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Page vii Preface In a series of reports over the past decade, the National Research Council (NRC) has outlined a broad scientific agenda to advance our understanding of the processes of global change. These studies stimulated and nourished the evolution of international efforts centered on the International Geosphere-Biosphere Program (IGBP) and the World Climate Research Program and in our own country supported the development of the U.S. Global Change Research Program. As these programs move rapidly from concept to implementation, the NRC Board on Global Change (BGC) has continued to assess critically the scientific needs. Is the scientific agenda truly comprehensive? Are the priorities appropriate in terms of needs for understanding, scientific opportunities, and technological possibilities? Are there gaps that should be and could be filled? Can recommendations be usefully sharpened and focused? To address such questions, our Board organized extended ad hoc consultations in a few selected problem areas with informal groups of experts from the scientific community. We focused on problems that were fundamentally important to the program's goals, but were not yet being effectively addressed within the program. Solar influences on the Earth system clearly constituted one such issue. The Sun's energy makes life on this planet possible. Interactions between solar energy and the radiative properties of the atmosphere maintain an equable climate through the greenhouse effect, and there is much concern about human-induced changes in the atmosphere. But the Sun itself is known to vary significantly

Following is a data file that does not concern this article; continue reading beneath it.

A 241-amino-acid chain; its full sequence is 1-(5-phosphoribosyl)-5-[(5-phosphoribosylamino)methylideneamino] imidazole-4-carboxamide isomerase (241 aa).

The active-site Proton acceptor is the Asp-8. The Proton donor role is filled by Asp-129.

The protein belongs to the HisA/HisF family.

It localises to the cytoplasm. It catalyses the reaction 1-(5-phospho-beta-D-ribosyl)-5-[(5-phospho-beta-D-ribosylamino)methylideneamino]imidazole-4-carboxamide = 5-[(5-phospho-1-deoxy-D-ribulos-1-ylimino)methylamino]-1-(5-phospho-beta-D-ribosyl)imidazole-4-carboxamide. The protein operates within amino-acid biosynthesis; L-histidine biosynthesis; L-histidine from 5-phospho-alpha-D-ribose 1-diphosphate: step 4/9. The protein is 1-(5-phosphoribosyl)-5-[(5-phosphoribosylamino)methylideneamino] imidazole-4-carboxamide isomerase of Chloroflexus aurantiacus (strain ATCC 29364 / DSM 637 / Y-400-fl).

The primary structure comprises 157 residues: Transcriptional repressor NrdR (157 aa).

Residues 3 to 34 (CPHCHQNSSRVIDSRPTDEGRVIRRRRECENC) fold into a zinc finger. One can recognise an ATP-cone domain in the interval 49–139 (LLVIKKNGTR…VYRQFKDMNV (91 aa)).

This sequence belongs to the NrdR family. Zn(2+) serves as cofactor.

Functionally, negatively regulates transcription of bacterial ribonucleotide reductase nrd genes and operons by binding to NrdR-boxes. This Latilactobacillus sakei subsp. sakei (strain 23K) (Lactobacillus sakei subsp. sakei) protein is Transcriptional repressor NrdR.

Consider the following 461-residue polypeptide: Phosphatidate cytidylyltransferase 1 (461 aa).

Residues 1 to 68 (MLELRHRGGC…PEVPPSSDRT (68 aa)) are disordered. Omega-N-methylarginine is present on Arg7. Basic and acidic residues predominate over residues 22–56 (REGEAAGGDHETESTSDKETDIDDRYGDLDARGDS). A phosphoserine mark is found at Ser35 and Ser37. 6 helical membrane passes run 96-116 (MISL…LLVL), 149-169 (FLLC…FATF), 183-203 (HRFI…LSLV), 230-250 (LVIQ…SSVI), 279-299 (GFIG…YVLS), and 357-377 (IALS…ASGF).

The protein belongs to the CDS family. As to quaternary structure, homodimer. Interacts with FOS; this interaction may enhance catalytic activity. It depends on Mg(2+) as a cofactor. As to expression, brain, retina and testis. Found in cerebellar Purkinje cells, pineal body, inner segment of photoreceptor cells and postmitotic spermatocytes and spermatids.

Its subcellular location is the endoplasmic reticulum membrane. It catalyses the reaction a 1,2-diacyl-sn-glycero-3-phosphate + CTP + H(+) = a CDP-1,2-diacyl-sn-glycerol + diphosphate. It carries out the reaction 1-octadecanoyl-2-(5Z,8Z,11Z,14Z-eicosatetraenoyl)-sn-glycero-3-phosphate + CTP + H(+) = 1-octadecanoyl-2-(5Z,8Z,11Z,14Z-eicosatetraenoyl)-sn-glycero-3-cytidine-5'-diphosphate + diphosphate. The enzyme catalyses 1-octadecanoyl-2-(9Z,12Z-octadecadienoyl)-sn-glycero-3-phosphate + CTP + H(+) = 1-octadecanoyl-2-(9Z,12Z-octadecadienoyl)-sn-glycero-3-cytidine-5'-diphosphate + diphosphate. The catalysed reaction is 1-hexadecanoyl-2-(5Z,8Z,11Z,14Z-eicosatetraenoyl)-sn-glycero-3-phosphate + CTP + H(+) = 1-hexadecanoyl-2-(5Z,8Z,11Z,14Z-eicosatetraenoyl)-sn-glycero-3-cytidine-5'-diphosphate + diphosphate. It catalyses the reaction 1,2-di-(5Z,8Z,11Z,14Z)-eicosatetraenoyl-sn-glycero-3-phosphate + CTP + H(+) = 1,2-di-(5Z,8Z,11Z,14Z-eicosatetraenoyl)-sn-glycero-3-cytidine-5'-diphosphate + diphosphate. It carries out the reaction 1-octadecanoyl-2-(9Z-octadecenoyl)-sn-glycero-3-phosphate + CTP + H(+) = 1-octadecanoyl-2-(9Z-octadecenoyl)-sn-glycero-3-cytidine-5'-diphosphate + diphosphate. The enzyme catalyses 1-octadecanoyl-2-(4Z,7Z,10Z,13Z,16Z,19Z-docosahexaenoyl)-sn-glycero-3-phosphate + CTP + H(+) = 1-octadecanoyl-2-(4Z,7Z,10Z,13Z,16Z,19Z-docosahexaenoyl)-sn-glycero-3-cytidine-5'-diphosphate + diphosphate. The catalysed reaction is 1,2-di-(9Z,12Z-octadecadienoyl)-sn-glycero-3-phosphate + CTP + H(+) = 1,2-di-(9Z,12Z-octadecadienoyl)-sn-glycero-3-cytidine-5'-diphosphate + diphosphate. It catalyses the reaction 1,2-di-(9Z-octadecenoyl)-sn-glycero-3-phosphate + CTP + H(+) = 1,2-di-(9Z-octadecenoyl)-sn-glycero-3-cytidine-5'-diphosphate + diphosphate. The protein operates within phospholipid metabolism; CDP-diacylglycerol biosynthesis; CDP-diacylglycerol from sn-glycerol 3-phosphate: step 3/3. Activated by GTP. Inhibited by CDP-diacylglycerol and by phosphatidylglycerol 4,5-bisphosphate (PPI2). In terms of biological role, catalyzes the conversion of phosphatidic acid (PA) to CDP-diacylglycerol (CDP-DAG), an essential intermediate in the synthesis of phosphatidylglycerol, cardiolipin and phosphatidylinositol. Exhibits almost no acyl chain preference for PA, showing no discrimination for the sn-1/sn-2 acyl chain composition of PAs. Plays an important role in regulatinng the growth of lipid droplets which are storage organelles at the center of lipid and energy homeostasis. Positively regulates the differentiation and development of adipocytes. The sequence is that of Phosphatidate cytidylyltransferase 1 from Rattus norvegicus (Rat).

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Page viii in its activity. What are the implications of these changes for an already changing planet? These considerations led the planners of the USGCRP to include solar influences as a major element of the science program. However, the research agenda was at the time relatively undeveloped. What specific research initiatives could be proposed to fill this gap and to improve understanding of the role of the Sun in global change? In 1990, our Board requested the assistance of a talented group of active research scientists led Dr. Judith Lean of the Naval Research Laboratory to address these issues. Her group was asked to assist in developing a brief report identifying those aspects of research on the Sun and its interactions with our planet that would contribute to an understanding of global change, together with scientific approaches to developing research plans. It was hoped that these ideas would be useful to the federal agencies as they formulated plans for the U.S. Global Change Research Program. We are very grateful to Dr. Lean and her collaborators for working with us to develop a set of specific foci for research in this central problem area. We also wish to thank the following individuals: Dr. Jack Eddy provided the inspiration for this report. The indication that the Sun may be important for the Earth is his vision, carried through the past two decades. His initial concepts, carefully documented in the 1982 Academy Report on Solar Variability, Weather and Climate, laid the groundwork for this more recent assessment of the relationship. Donald Williams and members of NRC's Committee on Solar Terrestrial Research (CSTR), which together with the Board on Global Change sponsored the ad hoc Group on Solar Influences on Global Change, provided useful critical comments on a draft of the report. Valuable comments were also provided by many members of the solar and terrestrial research communities, including Linwood Callis, Gizella Dreschoff, Rolando Garcia, John Harvey, James Hecht, Thomas Holzer, Lon Hood, Charles Jackman, Robert Meier, Brian Tinsley, and Edward Zeller. Gary Rottman provided preliminary SOLSTICE data.